This page mainly shows how the population and household number of Seaton Ross changed between 1841 and 2011 based on census data. Censuses of Seaton Ross were also carried out between 1801 and 1831, but only numbers were counted, not names. However, this first graph shows data for the whole parish from a wider period, combined from the ‘Vision of Britain through Time‘ website and other sources (lighter blue) and our analysis of the census data (darker blue).
Note the discrepancy between the data sets for 1861 – 1881. We can guarantee the correctness of the darker blue data set taken from the census for this period.
The population of the parish during the early part of the 19th century, when enclosure of the common was completed, rose from under 400 to around 550, slowed by 1841 and stayed constant for about four decades. The subsequent decrease is likely to be a result of the agricultural depression of the 1880s when many left the land. The population levelled out in the 1890s at 350 – 400 and had not grown as late as the 1960s. Today the population is back at around 550 but with a much larger number of (smaller) households than in the 19th century.
Focus on 1841-1911 (Census Analysis)
These next graphs show the population (left) and the number of households (right) in Seaton Ross parish by year. The Village is shown in blue and the additional population outside the village in green. The number of households is also broken down a little further into farms and other households outside the village. The population dips after 1871, but more than the number of households – in both cases this seems to be mainly in the village.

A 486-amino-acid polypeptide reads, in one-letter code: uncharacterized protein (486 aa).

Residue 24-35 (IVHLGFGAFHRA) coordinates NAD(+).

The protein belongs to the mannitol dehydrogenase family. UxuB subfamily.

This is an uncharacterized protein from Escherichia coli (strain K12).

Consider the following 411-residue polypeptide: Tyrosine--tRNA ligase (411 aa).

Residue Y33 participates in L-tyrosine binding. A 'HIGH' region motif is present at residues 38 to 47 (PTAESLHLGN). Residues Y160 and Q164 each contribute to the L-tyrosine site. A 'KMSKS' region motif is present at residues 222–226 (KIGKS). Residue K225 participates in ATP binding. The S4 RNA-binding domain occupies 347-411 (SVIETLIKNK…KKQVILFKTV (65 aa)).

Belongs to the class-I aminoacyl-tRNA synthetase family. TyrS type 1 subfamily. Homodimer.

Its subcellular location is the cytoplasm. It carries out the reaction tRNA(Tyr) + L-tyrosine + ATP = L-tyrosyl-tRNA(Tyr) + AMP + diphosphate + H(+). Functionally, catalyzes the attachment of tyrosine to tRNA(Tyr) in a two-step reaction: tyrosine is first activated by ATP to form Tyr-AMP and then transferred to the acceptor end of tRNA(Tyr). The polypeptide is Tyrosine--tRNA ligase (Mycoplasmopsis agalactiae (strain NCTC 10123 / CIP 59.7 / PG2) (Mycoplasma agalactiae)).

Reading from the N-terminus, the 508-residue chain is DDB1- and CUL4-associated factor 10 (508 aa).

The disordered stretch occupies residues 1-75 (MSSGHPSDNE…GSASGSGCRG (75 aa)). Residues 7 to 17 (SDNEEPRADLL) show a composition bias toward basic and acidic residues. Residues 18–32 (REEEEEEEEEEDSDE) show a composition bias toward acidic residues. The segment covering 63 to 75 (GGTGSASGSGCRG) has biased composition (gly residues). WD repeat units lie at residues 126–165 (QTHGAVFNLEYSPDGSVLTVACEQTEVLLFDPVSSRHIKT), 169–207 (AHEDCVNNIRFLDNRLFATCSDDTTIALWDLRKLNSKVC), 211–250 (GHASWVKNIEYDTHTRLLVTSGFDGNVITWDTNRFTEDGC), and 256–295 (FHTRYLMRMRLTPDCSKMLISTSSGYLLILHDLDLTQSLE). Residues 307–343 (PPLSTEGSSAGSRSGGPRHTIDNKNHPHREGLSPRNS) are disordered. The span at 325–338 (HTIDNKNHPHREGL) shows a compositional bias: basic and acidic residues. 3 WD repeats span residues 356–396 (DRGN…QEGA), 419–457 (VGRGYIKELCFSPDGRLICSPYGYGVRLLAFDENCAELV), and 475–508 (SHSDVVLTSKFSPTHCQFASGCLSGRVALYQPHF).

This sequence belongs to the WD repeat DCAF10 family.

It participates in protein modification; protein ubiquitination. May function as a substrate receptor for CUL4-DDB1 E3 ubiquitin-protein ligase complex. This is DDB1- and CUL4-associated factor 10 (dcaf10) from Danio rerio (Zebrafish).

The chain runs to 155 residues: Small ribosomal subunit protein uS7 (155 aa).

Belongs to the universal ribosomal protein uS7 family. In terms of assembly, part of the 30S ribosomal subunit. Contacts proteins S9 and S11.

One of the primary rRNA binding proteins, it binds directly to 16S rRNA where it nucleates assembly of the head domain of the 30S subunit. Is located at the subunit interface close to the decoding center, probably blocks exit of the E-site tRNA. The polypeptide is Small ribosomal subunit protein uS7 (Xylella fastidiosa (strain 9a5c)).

The actual number of houses does reduce but nothing like as much as the households – some houses were knocked down – based on comparing 1851 and 1891 maps – but there are also quite a few unoccupied houses identified in later censuses. It’s hard to interpret, but it also looks as though there was multiple occupancy in some houses in the earlier part of the period.
The next graphs are histograms showing much the same data in a slightly different form. This time the focus on the left is on the parish population and on the right the village population. The same decrease is seen after 1871.
Having both population and the numbers of households, we can of course calculate the changes in household size and this is shown in the next graph. This shows a fairly steady reduction in sizes of households – almost certainly from there being less children in the home. Households in the village are smaller than in the parish as a whole – presumably because farmhouses are larger and hold more people – many being boarders.
Finally we look at this data with the children separated out, to show the changes in the adult population (here identified as aged 16y and over). On the left is the actual population (0-8 years, 8-16 years and over 16 years) and on the right the proportions. This show (left) that the adult population does not fluctuate as much as the total, so at least some of the change in parish/village population is likely to be from there being fewer children which in turn is related to lower infant mortality. The proportion of adults rises from just over 50% to just over 60% during this period (right).